Let It Be
After the studio based The White Album, reliant on overdubs and worked on gradually, The Beatles tried a back to basic, live in studio approach for Let It Be. The album was pushed back – it was originally earmarked for release before Abbey Road, and Wall of Sound producer Phil Spector was eventually called in to overhaul the tapes. His overbearing string arrangements are at odds with the back to basics approach, making the album a strange amalgam of straightforward songs and grandiose epics. More problematically, the group just sound tired and fragmented – there are some very good songs, but it’s still the weakest Beatles’ studio album.
There are highlights – McCartney’s ‘The Long and Winding Road’ is drenched in syrupy strings, but it’s still beautiful, while his gospel tinged title track is even better, culminating in a gorgeous guitar solo from Harrison. Lennon’s gentle ‘Across The Universe’ is also pretty, while Harrison’s ‘I Me Mine’ is enjoyable, but there’s a feeling that Lennon and Harrison were holding back their best songs for solo projects.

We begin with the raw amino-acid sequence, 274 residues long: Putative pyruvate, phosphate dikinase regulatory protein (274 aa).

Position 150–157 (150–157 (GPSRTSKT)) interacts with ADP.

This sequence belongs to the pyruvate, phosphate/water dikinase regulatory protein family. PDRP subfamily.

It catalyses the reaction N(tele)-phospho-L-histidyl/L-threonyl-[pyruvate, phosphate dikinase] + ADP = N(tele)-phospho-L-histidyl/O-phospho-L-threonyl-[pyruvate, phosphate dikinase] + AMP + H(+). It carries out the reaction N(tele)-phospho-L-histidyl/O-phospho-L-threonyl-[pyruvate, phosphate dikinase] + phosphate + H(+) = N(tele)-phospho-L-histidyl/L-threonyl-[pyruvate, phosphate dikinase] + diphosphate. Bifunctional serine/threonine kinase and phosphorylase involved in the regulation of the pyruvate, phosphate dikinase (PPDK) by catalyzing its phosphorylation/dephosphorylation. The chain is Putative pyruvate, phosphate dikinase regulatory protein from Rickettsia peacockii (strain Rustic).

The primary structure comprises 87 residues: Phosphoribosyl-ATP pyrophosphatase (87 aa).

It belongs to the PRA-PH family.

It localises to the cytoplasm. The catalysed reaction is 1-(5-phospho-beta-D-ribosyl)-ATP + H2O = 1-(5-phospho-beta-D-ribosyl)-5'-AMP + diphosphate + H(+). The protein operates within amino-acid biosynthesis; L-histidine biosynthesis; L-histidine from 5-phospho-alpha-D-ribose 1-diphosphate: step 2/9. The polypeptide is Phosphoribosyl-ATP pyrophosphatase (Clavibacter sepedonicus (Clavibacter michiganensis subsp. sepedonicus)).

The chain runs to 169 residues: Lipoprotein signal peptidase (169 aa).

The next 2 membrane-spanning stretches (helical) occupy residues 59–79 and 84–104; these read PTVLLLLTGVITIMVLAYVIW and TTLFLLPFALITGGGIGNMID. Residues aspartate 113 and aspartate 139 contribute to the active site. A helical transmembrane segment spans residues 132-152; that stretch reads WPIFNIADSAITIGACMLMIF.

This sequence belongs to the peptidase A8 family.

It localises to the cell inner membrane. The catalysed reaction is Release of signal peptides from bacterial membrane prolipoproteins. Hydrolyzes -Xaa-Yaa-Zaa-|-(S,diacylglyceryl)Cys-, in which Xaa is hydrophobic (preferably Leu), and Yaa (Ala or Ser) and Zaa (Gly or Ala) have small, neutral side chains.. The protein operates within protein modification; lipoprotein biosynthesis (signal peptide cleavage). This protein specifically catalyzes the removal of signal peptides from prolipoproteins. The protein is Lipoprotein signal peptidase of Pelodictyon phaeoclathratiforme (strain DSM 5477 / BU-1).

Let It Be has some good material, but it’s still very weak by The Beatles’ high standards, and is a disappointing end to The Beatles’ career. McCartney reworked the album without Spector’s overdubs on 2003’s Let It Be….Naked; I haven’t heard it, and while it might be stronger than the original release, I doubt there’s a masterpiece album from these sessions given the lack of strong material.